We were delighted to find a Silver Washed Fritillary Butterfly on the brambles at Wheatland Farm today – it was our wild moment for #30DaysWild No. 22.
This individual looks to be a male, from the pattern on the wings. It was slicing up the sunshine in a glade below the wildlife pond, resting on nettles, brambles and willow herb, and looking like a flying slab of honeycomb. Silver washed fritillaries are some of the largest butterflies we find at Wheatland Farm, and they seem to fly more slowly and majestically.
In the pictures, you can see the different wing postions, as the butterfly regulates its temperature, holding the wings low to warm up, raising them when its warm enough, and even closing the wings over the body to expose the more reflective underside when it needs to keep cool.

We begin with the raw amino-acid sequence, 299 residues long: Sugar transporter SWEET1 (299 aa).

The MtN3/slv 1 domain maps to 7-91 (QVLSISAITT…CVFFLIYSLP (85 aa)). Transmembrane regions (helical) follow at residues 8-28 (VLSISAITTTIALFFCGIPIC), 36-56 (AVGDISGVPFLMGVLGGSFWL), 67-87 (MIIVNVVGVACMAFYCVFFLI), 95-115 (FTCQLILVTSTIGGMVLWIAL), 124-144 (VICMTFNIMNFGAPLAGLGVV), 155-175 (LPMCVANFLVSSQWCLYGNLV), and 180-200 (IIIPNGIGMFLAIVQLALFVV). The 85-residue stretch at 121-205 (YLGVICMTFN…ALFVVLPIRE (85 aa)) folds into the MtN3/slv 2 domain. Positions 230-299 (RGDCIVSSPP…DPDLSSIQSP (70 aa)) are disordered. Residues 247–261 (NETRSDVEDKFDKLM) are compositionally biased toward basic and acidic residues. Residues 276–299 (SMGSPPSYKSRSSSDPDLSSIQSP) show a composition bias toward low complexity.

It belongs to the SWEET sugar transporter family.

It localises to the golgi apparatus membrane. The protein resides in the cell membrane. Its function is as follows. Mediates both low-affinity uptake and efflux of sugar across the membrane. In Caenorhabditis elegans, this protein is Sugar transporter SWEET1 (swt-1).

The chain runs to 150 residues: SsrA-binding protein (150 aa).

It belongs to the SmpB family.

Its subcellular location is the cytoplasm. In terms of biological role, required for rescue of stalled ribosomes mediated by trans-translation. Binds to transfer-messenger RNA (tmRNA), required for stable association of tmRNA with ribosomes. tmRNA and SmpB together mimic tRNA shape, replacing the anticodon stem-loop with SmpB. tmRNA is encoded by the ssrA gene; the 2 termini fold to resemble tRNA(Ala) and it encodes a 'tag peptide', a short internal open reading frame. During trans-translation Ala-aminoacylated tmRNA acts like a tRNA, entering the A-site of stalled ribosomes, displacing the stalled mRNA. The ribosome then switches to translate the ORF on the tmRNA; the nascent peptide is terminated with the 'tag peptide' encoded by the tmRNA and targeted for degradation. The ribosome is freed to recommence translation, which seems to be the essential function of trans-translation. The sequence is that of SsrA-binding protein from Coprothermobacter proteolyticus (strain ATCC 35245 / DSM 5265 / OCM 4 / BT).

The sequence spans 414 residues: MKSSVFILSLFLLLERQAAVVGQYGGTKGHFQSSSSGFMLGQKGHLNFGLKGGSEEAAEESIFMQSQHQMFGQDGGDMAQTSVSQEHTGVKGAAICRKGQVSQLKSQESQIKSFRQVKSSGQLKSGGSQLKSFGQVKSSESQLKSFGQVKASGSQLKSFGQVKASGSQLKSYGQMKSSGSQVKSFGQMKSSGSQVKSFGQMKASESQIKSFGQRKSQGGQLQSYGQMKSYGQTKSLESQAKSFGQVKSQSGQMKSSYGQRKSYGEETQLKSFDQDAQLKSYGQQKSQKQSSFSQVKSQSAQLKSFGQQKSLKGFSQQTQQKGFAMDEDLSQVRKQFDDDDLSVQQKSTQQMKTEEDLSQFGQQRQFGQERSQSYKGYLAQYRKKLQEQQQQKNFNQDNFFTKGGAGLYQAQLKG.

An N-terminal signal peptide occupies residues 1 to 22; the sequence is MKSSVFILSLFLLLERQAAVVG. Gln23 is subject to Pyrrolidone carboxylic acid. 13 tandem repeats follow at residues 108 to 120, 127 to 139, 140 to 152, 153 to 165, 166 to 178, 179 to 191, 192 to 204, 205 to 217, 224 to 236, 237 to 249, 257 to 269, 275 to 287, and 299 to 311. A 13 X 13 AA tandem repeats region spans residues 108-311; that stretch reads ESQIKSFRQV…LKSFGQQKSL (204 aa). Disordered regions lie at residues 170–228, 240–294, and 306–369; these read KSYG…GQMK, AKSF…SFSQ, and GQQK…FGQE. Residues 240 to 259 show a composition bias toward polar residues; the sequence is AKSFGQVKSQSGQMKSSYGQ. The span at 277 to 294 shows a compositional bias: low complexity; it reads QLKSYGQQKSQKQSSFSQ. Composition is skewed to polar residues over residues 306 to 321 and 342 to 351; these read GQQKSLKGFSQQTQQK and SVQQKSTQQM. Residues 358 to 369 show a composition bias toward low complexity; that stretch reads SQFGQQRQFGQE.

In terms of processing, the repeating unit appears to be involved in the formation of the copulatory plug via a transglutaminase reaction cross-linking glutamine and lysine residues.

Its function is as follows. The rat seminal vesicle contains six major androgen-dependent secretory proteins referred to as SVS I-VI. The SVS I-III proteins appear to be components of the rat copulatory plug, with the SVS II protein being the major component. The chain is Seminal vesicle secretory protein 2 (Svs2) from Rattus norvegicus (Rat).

We generally see a few of these each year, (we saw some in July last year). but not many. They like woodlands with open glades as the larvae need to feed on violet leaves, which thrive in coppiced clearings. So when we clear back brambles and overly encroaching willow, that helps. But we more often see silver washed fritillaries on Popehouse Moor SSSI than elsewhere on the farm, so it’s good to find one outside the legally defined Site of Special Scientific Interest.
Previously for #30DaysWild
This time last year: we were also celebrating butterflies around the eco lodges – but small tortoiseshells. Some years we see nearly none. In 2020 they have been fairly numerous, and we’ve seen up to 4 at a time flying at the wildlife pond. They generally go up in numbers after a hot summer.
This time in 2018: Four spot chasers were at the wildlife pond.
This time in 2017: We were collecting wildflower seeds and spreading more into the lodge field, especially in front of Beech Lodge. It does seem to be working – we’re getting more ox eye daisies and more birdsfoot trefoil as well as the yellow rattle that’s still going strong.